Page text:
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When the Spanish explorer Miguel López de Legazpi arrived in Manila in 1571, he knew what he wanted–and he wanted it fast.
A year earlier, while he’s still in Panay, he ordered Martin de Goiti to explore the northern region accompanied by Spanish soldiers and some of their Visayan allies. The expedition proved to be a success: Goiti and his men came back with the news of their victory over the Tagalog warriors led by Rajah Soliman (or Sulayman).
Legazpi saw an opportunity. Finding the stories of the ancient kingdom of Manila being a rich trading center too irresistible, he set off north. And unlike in Goiti’s voyage, a stronger army was now rallying behind Legazpi’s back–a total of 27 vessels, 280 Spaniards, and over 600 Visayan warriors.
You can just imagine how the Tagalog tribal leaders felt when this overwhelming sight started appearing on the horizon. Clearly outnumbered, Lakan Dula of Tondo had no choice but to concede and convince his brother and nephew–Rajah Matanda and Rajah Soliman, respectively–to do the same.
In the end, the Europeans were welcomed with open arms. Legazpi, in response to their hospitality, assured his newfound allies that he arrived “to teach them the true law of the one, all-powerful God, creator of heaven and earth.”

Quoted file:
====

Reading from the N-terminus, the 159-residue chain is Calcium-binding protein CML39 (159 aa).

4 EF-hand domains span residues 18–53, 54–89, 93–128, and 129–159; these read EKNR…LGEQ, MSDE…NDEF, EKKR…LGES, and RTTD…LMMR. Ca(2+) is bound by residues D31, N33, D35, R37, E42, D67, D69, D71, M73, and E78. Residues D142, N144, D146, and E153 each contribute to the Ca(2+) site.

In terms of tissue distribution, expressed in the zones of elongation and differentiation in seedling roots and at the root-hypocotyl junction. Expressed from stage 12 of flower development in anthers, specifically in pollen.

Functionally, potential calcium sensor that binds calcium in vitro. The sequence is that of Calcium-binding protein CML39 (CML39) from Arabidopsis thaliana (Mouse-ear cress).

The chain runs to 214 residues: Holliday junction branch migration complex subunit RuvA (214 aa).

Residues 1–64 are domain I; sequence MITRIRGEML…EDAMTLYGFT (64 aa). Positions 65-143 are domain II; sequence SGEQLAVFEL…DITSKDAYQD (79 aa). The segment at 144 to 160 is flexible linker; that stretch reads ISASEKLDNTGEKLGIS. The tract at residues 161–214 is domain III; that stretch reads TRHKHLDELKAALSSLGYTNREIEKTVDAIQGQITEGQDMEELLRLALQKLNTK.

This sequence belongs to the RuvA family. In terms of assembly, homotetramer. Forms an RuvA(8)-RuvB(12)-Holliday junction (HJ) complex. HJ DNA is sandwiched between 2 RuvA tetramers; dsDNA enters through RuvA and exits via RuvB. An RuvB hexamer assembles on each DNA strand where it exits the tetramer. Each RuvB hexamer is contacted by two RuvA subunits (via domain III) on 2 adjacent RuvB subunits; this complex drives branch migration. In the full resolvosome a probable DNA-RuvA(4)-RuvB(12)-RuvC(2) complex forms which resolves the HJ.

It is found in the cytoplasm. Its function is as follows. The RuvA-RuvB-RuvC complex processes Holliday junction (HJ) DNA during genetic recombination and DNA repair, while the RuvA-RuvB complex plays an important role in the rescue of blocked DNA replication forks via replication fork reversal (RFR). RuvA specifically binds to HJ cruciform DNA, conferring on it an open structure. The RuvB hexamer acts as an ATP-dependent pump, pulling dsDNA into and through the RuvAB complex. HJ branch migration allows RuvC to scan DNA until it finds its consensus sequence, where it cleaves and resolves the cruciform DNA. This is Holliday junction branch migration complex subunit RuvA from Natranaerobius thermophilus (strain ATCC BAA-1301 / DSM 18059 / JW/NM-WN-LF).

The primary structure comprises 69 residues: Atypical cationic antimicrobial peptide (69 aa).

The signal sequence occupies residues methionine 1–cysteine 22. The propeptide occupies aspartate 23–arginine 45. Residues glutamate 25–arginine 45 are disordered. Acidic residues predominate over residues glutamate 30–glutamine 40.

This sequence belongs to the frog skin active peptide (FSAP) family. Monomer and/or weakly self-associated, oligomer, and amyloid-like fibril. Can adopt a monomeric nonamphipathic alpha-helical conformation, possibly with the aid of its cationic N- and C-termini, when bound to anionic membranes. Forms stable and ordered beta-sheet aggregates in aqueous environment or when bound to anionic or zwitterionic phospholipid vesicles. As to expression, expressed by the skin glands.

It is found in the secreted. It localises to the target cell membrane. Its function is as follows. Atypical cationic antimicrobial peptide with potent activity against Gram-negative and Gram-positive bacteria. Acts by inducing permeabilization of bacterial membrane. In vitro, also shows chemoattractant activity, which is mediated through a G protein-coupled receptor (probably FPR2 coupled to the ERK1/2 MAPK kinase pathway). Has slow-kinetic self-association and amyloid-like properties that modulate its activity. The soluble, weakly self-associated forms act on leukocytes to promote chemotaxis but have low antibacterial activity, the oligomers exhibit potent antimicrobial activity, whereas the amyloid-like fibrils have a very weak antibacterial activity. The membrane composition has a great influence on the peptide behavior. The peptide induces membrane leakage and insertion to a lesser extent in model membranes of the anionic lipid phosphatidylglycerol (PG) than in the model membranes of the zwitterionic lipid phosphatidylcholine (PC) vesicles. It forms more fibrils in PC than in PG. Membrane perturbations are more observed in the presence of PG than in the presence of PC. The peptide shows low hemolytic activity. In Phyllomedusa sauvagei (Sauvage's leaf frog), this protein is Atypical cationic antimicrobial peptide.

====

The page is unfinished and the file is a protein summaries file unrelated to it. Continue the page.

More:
If only they knew better.
As soon as the alliance was made, Legazpi took hold of the ancient kingdom of Manila in the name of King Philip II of Spain. He even demanded the natives to build a big house for him, a chapel for the Bible-wielding friars, as well as 150 medium-sized houses for the Spanish soldiers.
But little did Legazpi know, the war was far from over yet.
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‘The brave youth from Macabebe’
Not too distant from Manila was the pre-Hispanic Kapampangan settlement ruled by a young datu who would be known in history as Tarik Soliman (or Sulaiman). This early civilization is believed to have existed in Macabebe, possibly the present-day Sagrada, Masantol located at the mouth of the Pampanga River.
According to historian William Henry Scott, the royal families of Pampanga and Tondo had close ties. In fact, a man from Candaba named Dionisio Kapolong was Lakan Dula’s son. Hence, among the first ones to know about the recent events in Manila were most likely the Kapampangans.
This is exactly what happened when Tarik Soliman learned that Rajah Soliman and others agreed to kowtow to the colonizers. He couldn’t believe they had surrendered easily, so he did what a real warrior was supposed to do: fight.
Backed by 40 karakoas (ancient warship) and more than 2,000 highly-trained fighters from Macabebe, Hagonoy, and other nearby villages, Tarik Soliman sailed to Manila to accomplish his mission.
Fray Gaspar de San Agustin, the Spanish chronicler who authored Conquistas de las Islas Filipinas 1565-1615, was one of only a few sources of information about this obscure Kapampangan hero.
He referred to Tarik Soliman as “the brave youth from Macabebe” who led his men as they entered “the town of Tondo through an estuary called Bancusay without being seen by the Spaniards, where they stayed for a few days discussing with Lakan Dula the best way to start the battle.”